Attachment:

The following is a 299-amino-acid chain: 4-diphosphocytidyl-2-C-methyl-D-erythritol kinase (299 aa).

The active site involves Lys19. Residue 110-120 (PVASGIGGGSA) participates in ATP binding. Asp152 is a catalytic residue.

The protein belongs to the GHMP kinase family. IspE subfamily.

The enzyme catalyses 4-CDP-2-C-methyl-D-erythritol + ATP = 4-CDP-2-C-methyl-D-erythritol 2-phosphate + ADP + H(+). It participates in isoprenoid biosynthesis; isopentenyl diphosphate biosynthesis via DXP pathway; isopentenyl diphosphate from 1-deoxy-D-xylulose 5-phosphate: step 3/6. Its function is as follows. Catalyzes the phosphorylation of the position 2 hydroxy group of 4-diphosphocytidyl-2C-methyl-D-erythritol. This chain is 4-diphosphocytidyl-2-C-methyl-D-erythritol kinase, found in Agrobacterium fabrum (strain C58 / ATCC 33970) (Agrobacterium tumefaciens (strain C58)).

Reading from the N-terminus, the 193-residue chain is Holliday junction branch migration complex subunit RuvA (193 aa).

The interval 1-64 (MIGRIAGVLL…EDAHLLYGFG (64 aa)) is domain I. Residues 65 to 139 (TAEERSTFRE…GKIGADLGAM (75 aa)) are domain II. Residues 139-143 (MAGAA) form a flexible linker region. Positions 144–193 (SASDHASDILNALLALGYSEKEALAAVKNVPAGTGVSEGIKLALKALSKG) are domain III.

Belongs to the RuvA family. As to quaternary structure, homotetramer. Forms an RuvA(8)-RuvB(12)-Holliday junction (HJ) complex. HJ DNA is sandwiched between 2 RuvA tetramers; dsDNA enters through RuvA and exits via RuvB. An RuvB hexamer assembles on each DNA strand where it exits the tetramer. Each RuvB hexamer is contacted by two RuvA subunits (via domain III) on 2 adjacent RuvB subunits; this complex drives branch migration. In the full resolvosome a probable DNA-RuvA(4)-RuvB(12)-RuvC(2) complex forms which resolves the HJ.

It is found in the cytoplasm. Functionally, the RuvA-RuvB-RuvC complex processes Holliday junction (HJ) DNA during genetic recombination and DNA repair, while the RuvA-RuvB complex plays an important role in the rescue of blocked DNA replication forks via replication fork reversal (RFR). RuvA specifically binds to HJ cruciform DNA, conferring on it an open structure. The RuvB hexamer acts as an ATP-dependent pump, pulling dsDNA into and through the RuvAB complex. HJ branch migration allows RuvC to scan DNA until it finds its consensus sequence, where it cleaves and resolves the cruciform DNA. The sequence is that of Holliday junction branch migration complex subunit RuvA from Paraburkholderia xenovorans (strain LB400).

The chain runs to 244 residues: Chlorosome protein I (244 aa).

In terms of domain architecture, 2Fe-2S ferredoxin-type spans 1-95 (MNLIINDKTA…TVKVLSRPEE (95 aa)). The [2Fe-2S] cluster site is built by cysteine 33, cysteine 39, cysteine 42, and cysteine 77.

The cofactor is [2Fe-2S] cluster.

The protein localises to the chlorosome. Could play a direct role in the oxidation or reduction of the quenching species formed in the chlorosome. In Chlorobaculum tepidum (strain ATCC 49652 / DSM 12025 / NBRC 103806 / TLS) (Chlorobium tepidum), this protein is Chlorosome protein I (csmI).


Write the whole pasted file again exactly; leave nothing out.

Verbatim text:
The following is a 299-amino-acid chain: 4-diphosphocytidyl-2-C-methyl-D-erythritol kinase (299 aa).

The active site involves Lys19. Residue 110-120 (PVASGIGGGSA) participates in ATP binding. Asp152 is a catalytic residue.

The protein belongs to the GHMP kinase family. IspE subfamily.

The enzyme catalyses 4-CDP-2-C-methyl-D-erythritol + ATP = 4-CDP-2-C-methyl-D-erythritol 2-phosphate + ADP + H(+). It participates in isoprenoid biosynthesis; isopentenyl diphosphate biosynthesis via DXP pathway; isopentenyl diphosphate from 1-deoxy-D-xylulose 5-phosphate: step 3/6. Its function is as follows. Catalyzes the phosphorylation of the position 2 hydroxy group of 4-diphosphocytidyl-2C-methyl-D-erythritol. This chain is 4-diphosphocytidyl-2-C-methyl-D-erythritol kinase, found in Agrobacterium fabrum (strain C58 / ATCC 33970) (Agrobacterium tumefaciens (strain C58)).

Reading from the N-terminus, the 193-residue chain is Holliday junction branch migration complex subunit RuvA (193 aa).

The interval 1-64 (MIGRIAGVLL…EDAHLLYGFG (64 aa)) is domain I. Residues 65 to 139 (TAEERSTFRE…GKIGADLGAM (75 aa)) are domain II. Residues 139-143 (MAGAA) form a flexible linker region. Positions 144–193 (SASDHASDILNALLALGYSEKEALAAVKNVPAGTGVSEGIKLALKALSKG) are domain III.

Belongs to the RuvA family. As to quaternary structure, homotetramer. Forms an RuvA(8)-RuvB(12)-Holliday junction (HJ) complex. HJ DNA is sandwiched between 2 RuvA tetramers; dsDNA enters through RuvA and exits via RuvB. An RuvB hexamer assembles on each DNA strand where it exits the tetramer. Each RuvB hexamer is contacted by two RuvA subunits (via domain III) on 2 adjacent RuvB subunits; this complex drives branch migration. In the full resolvosome a probable DNA-RuvA(4)-RuvB(12)-RuvC(2) complex forms which resolves the HJ.

It is found in the cytoplasm. Functionally, the RuvA-RuvB-RuvC complex processes Holliday junction (HJ) DNA during genetic recombination and DNA repair, while the RuvA-RuvB complex plays an important role in the rescue of blocked DNA replication forks via replication fork reversal (RFR). RuvA specifically binds to HJ cruciform DNA, conferring on it an open structure. The RuvB hexamer acts as an ATP-dependent pump, pulling dsDNA into and through the RuvAB complex. HJ branch migration allows RuvC to scan DNA until it finds its consensus sequence, where it cleaves and resolves the cruciform DNA. The sequence is that of Holliday junction branch migration complex subunit RuvA from Paraburkholderia xenovorans (strain LB400).

The chain runs to 244 residues: Chlorosome protein I (244 aa).

In terms of domain architecture, 2Fe-2S ferredoxin-type spans 1-95 (MNLIINDKTA…TVKVLSRPEE (95 aa)). The [2Fe-2S] cluster site is built by cysteine 33, cysteine 39, cysteine 42, and cysteine 77.

The cofactor is [2Fe-2S] cluster.

The protein localises to the chlorosome. Could play a direct role in the oxidation or reduction of the quenching species formed in the chlorosome. In Chlorobaculum tepidum (strain ATCC 49652 / DSM 12025 / NBRC 103806 / TLS) (Chlorobium tepidum), this protein is Chlorosome protein I (csmI).